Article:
The unusual name Kawhi debuted in the U.S. baby name data in 2013 and has been on the rise ever since.
2016: 42 baby boys named Kawhi
2015: 12 baby boys named Kawhi
2014: 25 baby boys named Kawhi
2013: 7 baby boys named Kawhi [debut]
What put this name on the map?
Professional basketball player Kawhi (pronounced kah-WAI) Leonard, who has had a successful career playing for several NBA teams: the San Antonio Spurs (2011-2018), the Toronto Raptors (2018-2019), and currently the LA Clippers. So far he’s won two NBA championships (2014 & 2019) and, both times, he was named Finals MVP.
Where did his name come from?
Kawhi Leonard told ESPN that his late father, Mark, “said he wanted something that sounded Hawaiian” for his son’s name. (Kawhi, the youngest in the family, has four older sisters.) So the name “Kawhi” is a take on the name of the Hawaiian island Kauai (which is most properly pronounced with three syllables: kuh-WAI-ee).
What are your thoughts on the name Kawhi? (Do you like it more or less than the name Kauai?)
In 1759, Arthur Guinness founded Ireland’s now-famous Guinness Brewery.
A couple of years later, in 1761, he married his wife Olivia. She had 21 pregnancies — 10 live births and 11 miscarriages. (“It is a testament to her solid constitution that she survived 21 pregnancies in an era when so many women died in childbirth.”)
Here are the names of their ten children (4 girls, 6 boys):
Elizabeth (born in 1763)
Arthur II (1768)
William Lunell (1779)
John Grattan (1783)
Mary Anne (1787)
Three of Arthur’s sons — Arthur II, Benjamin, and William Lunell — ended up working in the family business.
I don’t know where the middle name “Lunell” came from, but “Grattan” was a surname on Olivia’s side of the family. It was her mother’s maiden name, and it was also the surname of distant cousin/politician Henry Grattan, “through whose lobbying major changes in the fiscal status of beer were eventually secured, most dramatically with the abolition of the excise duty on beer in 1795.”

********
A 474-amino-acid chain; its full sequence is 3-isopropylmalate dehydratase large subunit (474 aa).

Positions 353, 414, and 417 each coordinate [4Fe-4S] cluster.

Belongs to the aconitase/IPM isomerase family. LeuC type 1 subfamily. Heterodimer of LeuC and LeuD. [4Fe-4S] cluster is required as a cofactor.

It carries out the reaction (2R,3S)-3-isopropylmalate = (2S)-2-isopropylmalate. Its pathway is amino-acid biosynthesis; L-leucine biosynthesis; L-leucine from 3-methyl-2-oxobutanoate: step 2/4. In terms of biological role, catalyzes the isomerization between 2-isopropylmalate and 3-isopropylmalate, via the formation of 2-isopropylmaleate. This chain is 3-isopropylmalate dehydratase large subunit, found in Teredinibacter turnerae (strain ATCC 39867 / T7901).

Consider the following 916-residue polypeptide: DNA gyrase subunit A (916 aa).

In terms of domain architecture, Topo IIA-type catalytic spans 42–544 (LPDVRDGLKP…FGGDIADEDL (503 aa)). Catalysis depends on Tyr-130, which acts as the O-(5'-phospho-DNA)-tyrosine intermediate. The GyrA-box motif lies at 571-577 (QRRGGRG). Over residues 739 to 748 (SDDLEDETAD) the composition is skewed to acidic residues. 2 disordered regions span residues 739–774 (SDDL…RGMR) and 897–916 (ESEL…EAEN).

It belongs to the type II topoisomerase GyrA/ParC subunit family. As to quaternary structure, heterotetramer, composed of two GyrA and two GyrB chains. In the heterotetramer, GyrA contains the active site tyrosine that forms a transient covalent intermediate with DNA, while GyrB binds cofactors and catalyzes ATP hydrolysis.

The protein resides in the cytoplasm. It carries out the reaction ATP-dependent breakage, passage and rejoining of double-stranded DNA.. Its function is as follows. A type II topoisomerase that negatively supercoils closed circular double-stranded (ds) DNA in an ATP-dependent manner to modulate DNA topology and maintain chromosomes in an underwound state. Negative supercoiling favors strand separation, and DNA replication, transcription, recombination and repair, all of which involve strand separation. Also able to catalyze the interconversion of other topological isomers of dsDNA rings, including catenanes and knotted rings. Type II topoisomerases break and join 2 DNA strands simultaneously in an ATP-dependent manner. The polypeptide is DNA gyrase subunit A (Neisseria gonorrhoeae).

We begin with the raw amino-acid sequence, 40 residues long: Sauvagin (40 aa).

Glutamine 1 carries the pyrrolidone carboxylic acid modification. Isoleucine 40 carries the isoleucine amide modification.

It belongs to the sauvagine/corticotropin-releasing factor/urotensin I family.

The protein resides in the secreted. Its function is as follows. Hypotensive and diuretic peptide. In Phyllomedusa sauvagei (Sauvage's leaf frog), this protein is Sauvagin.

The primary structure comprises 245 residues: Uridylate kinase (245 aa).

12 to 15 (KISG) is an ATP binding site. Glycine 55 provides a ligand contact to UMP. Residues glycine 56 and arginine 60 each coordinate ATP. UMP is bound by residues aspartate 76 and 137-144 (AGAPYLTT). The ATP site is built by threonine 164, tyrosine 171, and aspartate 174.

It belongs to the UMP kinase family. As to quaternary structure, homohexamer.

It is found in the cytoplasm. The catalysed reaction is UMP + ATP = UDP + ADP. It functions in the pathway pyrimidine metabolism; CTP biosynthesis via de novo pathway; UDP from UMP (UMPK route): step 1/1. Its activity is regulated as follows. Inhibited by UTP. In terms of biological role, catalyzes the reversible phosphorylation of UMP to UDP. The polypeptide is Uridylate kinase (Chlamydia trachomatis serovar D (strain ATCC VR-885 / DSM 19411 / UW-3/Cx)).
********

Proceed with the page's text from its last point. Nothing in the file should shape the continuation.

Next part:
The baby name Dulcey first appeared in the U.S. baby name data in 1967 and saw peak usage the very next year:
1971: 9 baby girls named Dulcey
1970: 12 baby girls named Dulcey
1969: 14 baby girls named Dulcey
1968: 57 baby girls named Dulcey [peak]
1967: 5 baby girls named Dulcey [debut]
(The spelling Dulcie also saw peak usage in 1968.)
What was the influence here?
A character from the short-lived TV western Cimarron Strip, which aired from September of 1967 to March of 1968.
The series was set in the late 1880s in Cimarron Territory (now the Oklahoma Panhandle), and the protagonist was a U.S. Marshal trying to bring law and order to the region. He often stayed at The Wayfarer’s Inn, which was owned and operated by a young woman from England named Dulcey Coopersmith (played by Jill Townsend).
What are your thoughts on the baby name Dulcey? How would you spell it?
The baby name Brycie was a one-hit wonder in the U.S. baby name data, appearing a single time in the 1960s:
1963: 6 baby girls named Brycie [debut]
Where did it come from?
Like the names Toika and Perette, Brycie was inspired by a character created for a single episode of the TV series Route 66. That episode, called “Only by Cunning Glimpses,” aired on December 7, 1962.
In the episode, main characters Tod and Buz encountered a nightclub mentalist named Brycie Koseloff (played by actress Lois Smith). Brycie made a series of dire predictions about Tod’s future — including the prediction that Tod would eventually kill Buz — and, shockingly, her predictions started coming true…
What are your thoughts on the name Brycie?
“Mentalist Makes Shocking Forecast On Route 66.” Daily Herald [Provo, Utah] December 3, 1962: 18.